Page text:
A week or so ago ago I was sitting in my toddler’s room, holding his hand waiting for him to go to sleep. He’s terrible at drifting off, but that’s another story. I always have my phone so I can surf Facebook and Twitter while I’m waiting and I came across the most beautiful post on the Motherload Facebook group which has now been made into a post for their blogzine, “The Last Letter From My Friend”.
As I read the post my eyes started to well, eventually I was full-on sobbing (we’re talking snot, the works), if you haven’t already read it I urge you to. It really puts things into perspective.
It got me wondering when I became so emotional?
Pre-children, yes, it would have upset me, but would it have affected me so deeply? The answer is no. Pre-children I was an emotional hard-woman. Having been through the death of many-a-loved-one, including the death of my boyfriend at the age of 24, I guess you build up a shell to protect yourself.
Well, that shell cracked when I had my first child.
The woman who would previously enjoy hurtling her body at high speed on theme park rides, or watching horror movies where people are hacked into a million bloody pieces no longer existed. She was replaced with a woman who now cries at adverts for Water Aid.
This in turn made me wonder if I am more emotional now or in fact more in tune with my emotions and more willing to show them? I have two young boys, I hate the term “boys don’t cry” or “there’s no need to cry about it” I believe if it upsets you – get it out! There’s something very cathartic about having a damn good sob – something I previously wouldn’t allow myself.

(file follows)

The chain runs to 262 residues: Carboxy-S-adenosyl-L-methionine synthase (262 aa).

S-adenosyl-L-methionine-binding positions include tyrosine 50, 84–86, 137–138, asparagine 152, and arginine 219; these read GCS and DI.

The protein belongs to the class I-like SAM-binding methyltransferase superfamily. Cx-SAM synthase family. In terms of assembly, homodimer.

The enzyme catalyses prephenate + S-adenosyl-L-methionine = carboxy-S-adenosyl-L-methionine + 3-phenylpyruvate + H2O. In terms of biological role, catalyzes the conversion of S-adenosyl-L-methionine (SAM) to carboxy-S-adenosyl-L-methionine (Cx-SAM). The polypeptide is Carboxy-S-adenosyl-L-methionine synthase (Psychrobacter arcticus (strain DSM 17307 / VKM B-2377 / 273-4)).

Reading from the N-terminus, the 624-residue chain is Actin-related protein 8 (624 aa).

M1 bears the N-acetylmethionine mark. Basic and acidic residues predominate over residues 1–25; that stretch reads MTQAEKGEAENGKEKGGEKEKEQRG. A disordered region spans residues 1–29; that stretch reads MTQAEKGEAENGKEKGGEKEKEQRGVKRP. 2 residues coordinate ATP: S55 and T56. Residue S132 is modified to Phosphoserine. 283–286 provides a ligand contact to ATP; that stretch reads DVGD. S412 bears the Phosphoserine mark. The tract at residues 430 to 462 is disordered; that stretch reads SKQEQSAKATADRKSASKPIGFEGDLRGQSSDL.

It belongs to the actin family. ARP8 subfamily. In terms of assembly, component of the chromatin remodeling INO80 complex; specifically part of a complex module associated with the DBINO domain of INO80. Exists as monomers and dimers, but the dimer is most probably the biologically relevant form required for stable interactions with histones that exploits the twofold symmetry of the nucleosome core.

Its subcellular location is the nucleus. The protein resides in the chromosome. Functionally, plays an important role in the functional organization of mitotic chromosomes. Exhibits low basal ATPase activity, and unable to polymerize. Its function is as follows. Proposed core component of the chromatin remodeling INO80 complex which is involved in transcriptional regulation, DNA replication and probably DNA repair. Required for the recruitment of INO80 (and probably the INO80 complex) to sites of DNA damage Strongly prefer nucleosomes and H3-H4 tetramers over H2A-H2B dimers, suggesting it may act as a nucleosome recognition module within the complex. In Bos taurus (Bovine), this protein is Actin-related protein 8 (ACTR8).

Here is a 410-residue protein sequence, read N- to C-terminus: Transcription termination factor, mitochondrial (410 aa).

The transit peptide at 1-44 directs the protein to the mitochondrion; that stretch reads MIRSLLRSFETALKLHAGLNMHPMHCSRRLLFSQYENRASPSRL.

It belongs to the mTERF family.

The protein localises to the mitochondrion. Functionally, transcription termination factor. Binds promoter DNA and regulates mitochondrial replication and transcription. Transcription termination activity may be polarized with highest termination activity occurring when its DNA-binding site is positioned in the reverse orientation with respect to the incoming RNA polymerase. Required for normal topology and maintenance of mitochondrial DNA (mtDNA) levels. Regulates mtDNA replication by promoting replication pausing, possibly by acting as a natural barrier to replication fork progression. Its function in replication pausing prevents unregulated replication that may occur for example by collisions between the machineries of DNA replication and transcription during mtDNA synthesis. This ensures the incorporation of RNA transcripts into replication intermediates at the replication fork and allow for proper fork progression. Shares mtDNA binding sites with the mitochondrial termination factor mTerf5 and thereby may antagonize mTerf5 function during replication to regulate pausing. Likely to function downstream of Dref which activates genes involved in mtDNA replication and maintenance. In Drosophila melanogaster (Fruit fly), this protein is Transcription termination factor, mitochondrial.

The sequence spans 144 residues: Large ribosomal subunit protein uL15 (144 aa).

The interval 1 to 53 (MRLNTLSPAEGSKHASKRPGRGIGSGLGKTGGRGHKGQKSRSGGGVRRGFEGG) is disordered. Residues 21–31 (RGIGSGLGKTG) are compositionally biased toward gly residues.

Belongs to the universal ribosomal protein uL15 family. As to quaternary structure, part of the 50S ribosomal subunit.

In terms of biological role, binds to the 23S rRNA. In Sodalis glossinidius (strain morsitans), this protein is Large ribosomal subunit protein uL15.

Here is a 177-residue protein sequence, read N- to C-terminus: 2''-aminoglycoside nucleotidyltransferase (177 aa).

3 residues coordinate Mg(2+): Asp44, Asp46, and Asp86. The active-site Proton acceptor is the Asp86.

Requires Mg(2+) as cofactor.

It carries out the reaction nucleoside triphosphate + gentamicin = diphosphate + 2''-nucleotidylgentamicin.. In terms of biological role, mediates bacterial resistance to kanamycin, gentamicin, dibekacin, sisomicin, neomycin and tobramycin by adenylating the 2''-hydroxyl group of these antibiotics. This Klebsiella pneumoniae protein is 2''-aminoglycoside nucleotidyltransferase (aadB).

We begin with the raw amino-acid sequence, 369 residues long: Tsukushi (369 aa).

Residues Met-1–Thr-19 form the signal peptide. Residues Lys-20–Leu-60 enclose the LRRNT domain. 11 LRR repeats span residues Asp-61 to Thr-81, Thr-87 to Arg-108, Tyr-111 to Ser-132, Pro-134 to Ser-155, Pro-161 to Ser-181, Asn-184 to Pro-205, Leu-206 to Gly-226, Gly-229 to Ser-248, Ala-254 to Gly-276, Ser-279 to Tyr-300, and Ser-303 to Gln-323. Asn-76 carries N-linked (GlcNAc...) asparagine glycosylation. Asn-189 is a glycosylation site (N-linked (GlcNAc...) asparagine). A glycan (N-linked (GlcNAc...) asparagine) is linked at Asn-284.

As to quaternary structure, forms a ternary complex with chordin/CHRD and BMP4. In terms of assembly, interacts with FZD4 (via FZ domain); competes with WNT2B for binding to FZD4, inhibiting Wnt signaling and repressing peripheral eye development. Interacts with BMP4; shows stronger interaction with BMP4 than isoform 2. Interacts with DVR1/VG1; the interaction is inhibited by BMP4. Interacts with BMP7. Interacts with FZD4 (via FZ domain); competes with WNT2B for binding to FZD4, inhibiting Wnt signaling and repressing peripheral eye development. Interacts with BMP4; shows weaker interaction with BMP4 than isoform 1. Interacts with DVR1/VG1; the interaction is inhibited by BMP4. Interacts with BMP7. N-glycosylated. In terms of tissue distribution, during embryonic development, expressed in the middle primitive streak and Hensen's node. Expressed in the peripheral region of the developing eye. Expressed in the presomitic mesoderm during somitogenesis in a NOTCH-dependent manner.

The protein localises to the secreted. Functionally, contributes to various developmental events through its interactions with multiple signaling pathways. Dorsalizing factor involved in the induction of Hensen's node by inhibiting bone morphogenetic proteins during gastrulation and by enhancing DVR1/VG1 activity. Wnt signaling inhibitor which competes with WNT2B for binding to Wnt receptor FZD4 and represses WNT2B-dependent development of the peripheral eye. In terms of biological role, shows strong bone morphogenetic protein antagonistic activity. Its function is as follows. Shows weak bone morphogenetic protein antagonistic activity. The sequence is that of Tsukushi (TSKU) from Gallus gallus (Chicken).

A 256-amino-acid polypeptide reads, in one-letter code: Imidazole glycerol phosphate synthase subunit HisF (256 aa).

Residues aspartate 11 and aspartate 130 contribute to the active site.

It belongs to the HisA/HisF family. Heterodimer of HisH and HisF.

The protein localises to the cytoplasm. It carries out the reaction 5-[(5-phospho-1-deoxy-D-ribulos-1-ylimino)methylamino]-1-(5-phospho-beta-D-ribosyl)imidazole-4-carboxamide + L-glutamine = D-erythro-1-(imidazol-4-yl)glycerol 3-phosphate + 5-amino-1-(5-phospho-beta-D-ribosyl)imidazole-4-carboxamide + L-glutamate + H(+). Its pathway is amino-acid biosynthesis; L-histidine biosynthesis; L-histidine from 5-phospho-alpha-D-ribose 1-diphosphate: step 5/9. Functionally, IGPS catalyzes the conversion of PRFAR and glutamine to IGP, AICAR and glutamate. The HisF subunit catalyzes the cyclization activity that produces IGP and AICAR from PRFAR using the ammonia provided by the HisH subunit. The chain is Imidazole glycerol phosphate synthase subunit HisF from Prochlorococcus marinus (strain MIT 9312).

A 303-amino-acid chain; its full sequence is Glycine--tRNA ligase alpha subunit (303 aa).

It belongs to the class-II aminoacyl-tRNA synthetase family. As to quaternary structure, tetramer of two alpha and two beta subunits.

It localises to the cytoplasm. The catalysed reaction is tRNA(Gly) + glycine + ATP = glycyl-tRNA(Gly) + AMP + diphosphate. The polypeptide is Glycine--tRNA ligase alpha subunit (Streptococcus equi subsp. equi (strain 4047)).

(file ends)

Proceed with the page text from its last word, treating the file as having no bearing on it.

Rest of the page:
But is there anything wrong with being emotional?
I used to think that if I showed my emotions it would be seen as a sign of weakness. I didn’t show them for fear of making myself vulnerable to bullying or ridicule. Now, as a forty year old mum of two I am happy to cry or tell people I love them, I smile at strangers in the street (sometimes) and have a bit of banter with the person at the supermarket checkout. If it isn’t reciprocated or someone takes the piss then it’s their loss, not mine.
I am also a firm believer in showing your emotions in front of your children.
We are all guilty of saying “no, darling, mummy isn’t crying” but what is that teaching them? That you shouldn’t cry in front of loved ones, people you trust? And if we don’t show our emotions we cannot expect people to know how we are feeling.
So, Ladies, go and have a bloody good cry, or laugh until you pee your pants, because it’s good for the soul.
Erica is a feminist stay at home mum to two boys. If sarcasm is the lowest form of wit then she is the lowest of the low. She is a lover of wine, gin and bedtime and hater of the school run. You can follow her blog but she’s mainly found sharing shit on Facebook or Tweeting occasionally, and pretending she’s a photographer on Instagram